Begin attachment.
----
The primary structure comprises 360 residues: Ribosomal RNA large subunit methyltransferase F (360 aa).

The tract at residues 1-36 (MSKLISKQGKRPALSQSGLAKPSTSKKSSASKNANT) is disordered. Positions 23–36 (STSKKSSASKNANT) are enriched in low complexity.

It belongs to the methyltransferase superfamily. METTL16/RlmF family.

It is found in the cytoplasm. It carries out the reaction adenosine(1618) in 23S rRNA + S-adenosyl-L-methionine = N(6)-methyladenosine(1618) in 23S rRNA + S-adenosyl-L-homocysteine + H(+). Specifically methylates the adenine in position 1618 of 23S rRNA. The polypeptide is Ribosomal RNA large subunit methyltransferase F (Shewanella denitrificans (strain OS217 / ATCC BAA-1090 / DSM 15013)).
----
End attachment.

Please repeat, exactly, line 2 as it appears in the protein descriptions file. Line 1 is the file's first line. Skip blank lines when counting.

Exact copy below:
The tract at residues 1-36 (MSKLISKQGKRPALSQSGLAKPSTSKKSSASKNANT) is disordered. Positions 23–36 (STSKKSSASKNANT) are enriched in low complexity.